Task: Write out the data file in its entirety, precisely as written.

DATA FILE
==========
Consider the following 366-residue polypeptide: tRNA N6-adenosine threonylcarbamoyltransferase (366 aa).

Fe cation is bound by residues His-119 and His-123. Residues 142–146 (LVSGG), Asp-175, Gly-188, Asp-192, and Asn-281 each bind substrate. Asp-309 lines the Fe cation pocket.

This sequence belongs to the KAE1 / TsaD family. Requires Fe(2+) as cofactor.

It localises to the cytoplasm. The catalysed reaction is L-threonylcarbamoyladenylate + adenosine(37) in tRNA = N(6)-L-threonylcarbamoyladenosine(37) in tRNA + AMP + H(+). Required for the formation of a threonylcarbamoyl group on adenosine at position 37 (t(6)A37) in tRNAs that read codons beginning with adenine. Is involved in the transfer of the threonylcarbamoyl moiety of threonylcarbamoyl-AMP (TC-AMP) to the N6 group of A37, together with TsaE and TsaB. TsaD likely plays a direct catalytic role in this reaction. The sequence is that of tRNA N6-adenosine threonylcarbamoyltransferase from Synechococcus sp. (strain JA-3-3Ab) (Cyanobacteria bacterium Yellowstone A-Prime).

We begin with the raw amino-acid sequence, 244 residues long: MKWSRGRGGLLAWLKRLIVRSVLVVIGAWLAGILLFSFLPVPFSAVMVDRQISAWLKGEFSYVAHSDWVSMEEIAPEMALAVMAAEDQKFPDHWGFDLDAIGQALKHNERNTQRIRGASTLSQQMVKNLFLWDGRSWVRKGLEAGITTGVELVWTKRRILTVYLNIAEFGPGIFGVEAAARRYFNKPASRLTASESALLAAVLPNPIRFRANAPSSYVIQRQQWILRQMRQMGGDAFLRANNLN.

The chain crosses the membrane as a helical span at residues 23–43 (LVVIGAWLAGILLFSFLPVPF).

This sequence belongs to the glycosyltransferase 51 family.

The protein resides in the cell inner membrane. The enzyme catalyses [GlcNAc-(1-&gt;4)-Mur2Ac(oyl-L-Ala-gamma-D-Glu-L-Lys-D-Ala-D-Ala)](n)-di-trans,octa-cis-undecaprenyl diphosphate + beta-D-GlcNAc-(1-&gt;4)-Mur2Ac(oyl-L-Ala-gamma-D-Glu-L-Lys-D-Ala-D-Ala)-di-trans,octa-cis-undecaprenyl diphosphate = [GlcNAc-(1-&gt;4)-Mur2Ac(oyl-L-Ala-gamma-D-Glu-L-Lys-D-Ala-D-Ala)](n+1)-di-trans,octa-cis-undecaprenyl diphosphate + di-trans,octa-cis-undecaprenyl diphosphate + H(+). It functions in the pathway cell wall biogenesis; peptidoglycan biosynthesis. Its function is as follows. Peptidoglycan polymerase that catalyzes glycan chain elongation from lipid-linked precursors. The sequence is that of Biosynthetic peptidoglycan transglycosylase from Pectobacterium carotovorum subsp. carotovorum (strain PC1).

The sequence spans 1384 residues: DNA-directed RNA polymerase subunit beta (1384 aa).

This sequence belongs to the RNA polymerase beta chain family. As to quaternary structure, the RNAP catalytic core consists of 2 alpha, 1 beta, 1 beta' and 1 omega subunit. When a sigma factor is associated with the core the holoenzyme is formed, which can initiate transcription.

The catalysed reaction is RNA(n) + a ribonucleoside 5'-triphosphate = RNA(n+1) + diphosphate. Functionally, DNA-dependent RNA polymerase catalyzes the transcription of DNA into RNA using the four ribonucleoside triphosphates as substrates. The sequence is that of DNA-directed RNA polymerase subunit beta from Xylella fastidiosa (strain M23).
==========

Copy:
Consider the following 366-residue polypeptide: tRNA N6-adenosine threonylcarbamoyltransferase (366 aa).

Fe cation is bound by residues His-119 and His-123. Residues 142–146 (LVSGG), Asp-175, Gly-188, Asp-192, and Asn-281 each bind substrate. Asp-309 lines the Fe cation pocket.

This sequence belongs to the KAE1 / TsaD family. Requires Fe(2+) as cofactor.

It localises to the cytoplasm. The catalysed reaction is L-threonylcarbamoyladenylate + adenosine(37) in tRNA = N(6)-L-threonylcarbamoyladenosine(37) in tRNA + AMP + H(+). Required for the formation of a threonylcarbamoyl group on adenosine at position 37 (t(6)A37) in tRNAs that read codons beginning with adenine. Is involved in the transfer of the threonylcarbamoyl moiety of threonylcarbamoyl-AMP (TC-AMP) to the N6 group of A37, together with TsaE and TsaB. TsaD likely plays a direct catalytic role in this reaction. The sequence is that of tRNA N6-adenosine threonylcarbamoyltransferase from Synechococcus sp. (strain JA-3-3Ab) (Cyanobacteria bacterium Yellowstone A-Prime).

We begin with the raw amino-acid sequence, 244 residues long: MKWSRGRGGLLAWLKRLIVRSVLVVIGAWLAGILLFSFLPVPFSAVMVDRQISAWLKGEFSYVAHSDWVSMEEIAPEMALAVMAAEDQKFPDHWGFDLDAIGQALKHNERNTQRIRGASTLSQQMVKNLFLWDGRSWVRKGLEAGITTGVELVWTKRRILTVYLNIAEFGPGIFGVEAAARRYFNKPASRLTASESALLAAVLPNPIRFRANAPSSYVIQRQQWILRQMRQMGGDAFLRANNLN.

The chain crosses the membrane as a helical span at residues 23–43 (LVVIGAWLAGILLFSFLPVPF).

This sequence belongs to the glycosyltransferase 51 family.

The protein resides in the cell inner membrane. The enzyme catalyses [GlcNAc-(1-&gt;4)-Mur2Ac(oyl-L-Ala-gamma-D-Glu-L-Lys-D-Ala-D-Ala)](n)-di-trans,octa-cis-undecaprenyl diphosphate + beta-D-GlcNAc-(1-&gt;4)-Mur2Ac(oyl-L-Ala-gamma-D-Glu-L-Lys-D-Ala-D-Ala)-di-trans,octa-cis-undecaprenyl diphosphate = [GlcNAc-(1-&gt;4)-Mur2Ac(oyl-L-Ala-gamma-D-Glu-L-Lys-D-Ala-D-Ala)](n+1)-di-trans,octa-cis-undecaprenyl diphosphate + di-trans,octa-cis-undecaprenyl diphosphate + H(+). It functions in the pathway cell wall biogenesis; peptidoglycan biosynthesis. Its function is as follows. Peptidoglycan polymerase that catalyzes glycan chain elongation from lipid-linked precursors. The sequence is that of Biosynthetic peptidoglycan transglycosylase from Pectobacterium carotovorum subsp. carotovorum (strain PC1).

The sequence spans 1384 residues: DNA-directed RNA polymerase subunit beta (1384 aa).

This sequence belongs to the RNA polymerase beta chain family. As to quaternary structure, the RNAP catalytic core consists of 2 alpha, 1 beta, 1 beta' and 1 omega subunit. When a sigma factor is associated with the core the holoenzyme is formed, which can initiate transcription.

The catalysed reaction is RNA(n) + a ribonucleoside 5'-triphosphate = RNA(n+1) + diphosphate. Functionally, DNA-dependent RNA polymerase catalyzes the transcription of DNA into RNA using the four ribonucleoside triphosphates as substrates. The sequence is that of DNA-directed RNA polymerase subunit beta from Xylella fastidiosa (strain M23).